John & I are blessed that – up until two years ago – none of our older friends seemed to be burdened with lives that were sad, empty echoes of earlier years. Both our fathers died in their early 60s, yet both our mothers lived full & vibrant lives up to their last breath.
The older people we knew & know through our community may walk a bit slower, may not be up for a set of tennis or playing Twister with their grandkids, but for the most part they remain sharp & interesting & engaged in life.
Up until the summer of 2015, the closest we came to a neglected oldster in our life was a client who was a maiden auntie; she grew up spending ALL summer at the family shore house & was sad when every year seemed to find her nieces & nephews arranging shorter & shorter visits to a place that was, to her, paradise. But they DID still get her down!
We only knew best practice – or darn near close to – families. Until Rochelle. Her life went into a tailspin around this time, two years back – due to remarkably lousy decisions by children who were well-intentioned yet seemed to believe, even before her diagnosis of early stage dementia, that being in her early 80s precluded her from having any weight in determining her path forward.
Months before her diagnosis, before the decision (made by her children with only cursory attention to her feelings) to move to her oldest son’s house, Rochelle had planned to take a granddaughter on a graduation trip to England. The two had delighted sharing tales of Mrs. Tiggywinkle, Benjamin Bunny & Peter Rabbit; as adults, they share a passion for Jane Austen. The trip moved forward, with the addition of another, older grandchild to lend a hand. For Rochelle, the dementia diagnosis changed the journey from a special time with grandchildren to a glorious last hurrah.
It was a great success! While the older grandchild visited friends in London, the two gals took a luxury coach tour of the Lake District, keeping eyes peeled for squirrels, rabbits & porcupines. It was as grand a tour as our friend had hoped.
Back home, things were happening in her absence. Her oldest had promised that he’d get started on cleaning out the house while she was away. It wasn’t so much cleaNing as it was cleaRing.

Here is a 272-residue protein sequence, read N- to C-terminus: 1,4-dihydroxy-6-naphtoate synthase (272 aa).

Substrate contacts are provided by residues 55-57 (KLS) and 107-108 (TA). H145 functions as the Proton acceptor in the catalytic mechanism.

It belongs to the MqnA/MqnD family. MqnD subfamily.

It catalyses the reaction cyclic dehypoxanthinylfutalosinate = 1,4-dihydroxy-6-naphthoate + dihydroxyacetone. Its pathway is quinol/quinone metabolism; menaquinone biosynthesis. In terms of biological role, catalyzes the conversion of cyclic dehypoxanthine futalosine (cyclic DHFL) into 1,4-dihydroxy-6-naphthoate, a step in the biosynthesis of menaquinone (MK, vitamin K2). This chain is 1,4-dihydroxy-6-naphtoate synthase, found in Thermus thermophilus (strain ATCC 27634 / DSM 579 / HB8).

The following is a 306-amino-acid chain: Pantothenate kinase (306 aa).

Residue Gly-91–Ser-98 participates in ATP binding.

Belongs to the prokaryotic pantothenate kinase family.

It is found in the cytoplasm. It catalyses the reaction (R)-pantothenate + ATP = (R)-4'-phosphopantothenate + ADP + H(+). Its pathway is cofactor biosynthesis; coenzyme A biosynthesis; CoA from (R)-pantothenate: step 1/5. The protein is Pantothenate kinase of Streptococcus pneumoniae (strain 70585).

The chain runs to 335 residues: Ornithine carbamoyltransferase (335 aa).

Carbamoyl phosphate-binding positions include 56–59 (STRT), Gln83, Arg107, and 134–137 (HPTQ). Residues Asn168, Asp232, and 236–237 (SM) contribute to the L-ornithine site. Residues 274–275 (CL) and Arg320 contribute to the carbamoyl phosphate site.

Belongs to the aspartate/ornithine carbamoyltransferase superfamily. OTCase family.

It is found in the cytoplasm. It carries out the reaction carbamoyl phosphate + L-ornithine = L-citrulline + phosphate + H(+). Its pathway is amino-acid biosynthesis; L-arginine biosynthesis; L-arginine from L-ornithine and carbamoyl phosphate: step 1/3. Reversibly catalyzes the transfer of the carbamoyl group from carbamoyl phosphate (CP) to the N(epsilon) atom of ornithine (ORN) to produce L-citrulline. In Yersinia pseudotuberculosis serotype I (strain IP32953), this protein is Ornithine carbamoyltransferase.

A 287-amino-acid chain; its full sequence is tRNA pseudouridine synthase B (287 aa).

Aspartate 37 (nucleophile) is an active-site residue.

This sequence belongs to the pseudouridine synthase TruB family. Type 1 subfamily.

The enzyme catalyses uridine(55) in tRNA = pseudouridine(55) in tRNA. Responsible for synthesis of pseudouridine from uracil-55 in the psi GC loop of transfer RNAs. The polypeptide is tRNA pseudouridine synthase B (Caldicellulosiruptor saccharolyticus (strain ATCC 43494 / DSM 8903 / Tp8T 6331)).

When she arrived back to her lovely home on four wooded acres, tired but blissed, she practically floated in the door, where she was greeted joyfully by her devoted Shih Tzu. She walked through her kitchen – she was home! Walked through the dining room – home! Walked into the music room – and the first thing she spotted was the wall opposite the door, the one that housed her extensive prized vinyl collection – empty.
Her treasured record & CD collection – gone. Video tape & DVD collection – gone. Most of her books – gone. Disappeared in the name of efficiency (“so so much easier doing it without Mom around to slow things down“).
It is hard to imagine that things could possibly go downhill from there, but they did. I haven’t the heart to write about it now – envision things going from bad to unbelievably worse.
How comforting it would be to say that the family learned, but they seem almost invested in not seeing how their actions contributed to their mother’s sharp decline. Not seeing they could have done anything differently, they continue along their grief-strewn way, oblivious of the devastation left in their wake.
As far as John & I can see, the ONLY constructive thing that has come out of what feels like a never-ending heartbreak is that we’ve experienced the worst practices situation that had always eluded us. Where Rochelle had been one of our sustaining clients, we were dropped by the family when we spoke out as advocates; she’s now a cherished friend visited visit once a week, whisked (with sweet pooch) out for a drive & lunch, then back for a classic video.
John & I are currently between clients (translate – little income at the moment), but we consider what’s spent on lunch & movies to be priceless if it gives a friend options choices FREEDOM – she chooses when to eat, what to order & which video to watch. Her joy at those simple pleasures is a priceless reminder to us of the many things we take for granted that she treasures as rare & empowering.
If I had three wishes, one of them would be to sit her children down & get them to understand that what they did in the name of efficiency caused deep damage. From the moment she saw that entire wall of empty shelves, Rochelle knew she no longer had control over her own life. In an instant, she gave up.
In the place of the woman who had readily shared her desires & hopes, Rochelle became someone who agreed with whatever was suggested, however ill-conceived or wrong headed. She stopped caring about anything other than her dog & she only has her from nine in the morning until five in the afternoon.
Her apathy was brought home when we reconnected this past winter, having heard she was now in a senior residence. Her physical therapist confided. “In all the months I’ve worked with Rochelle, she’s never shown any motivation to improve.”
Terrible damage was done in the name of efficiency. More damage is being done because of supposedly adult children who seem to care less about their mother’s well being & more about assuring themselves they know exactly what to do in a situation they’ve never face before that has brought countless others to their knees.
Maybe that’s it. Maybe they are afraid of feeling vulnerable, about admitting they don’t know, that they need to reach to an astonishingly wide range of others to get a handle on the one they claim to love so much.
That might not feel efficient to them, but of how much more effective it would be!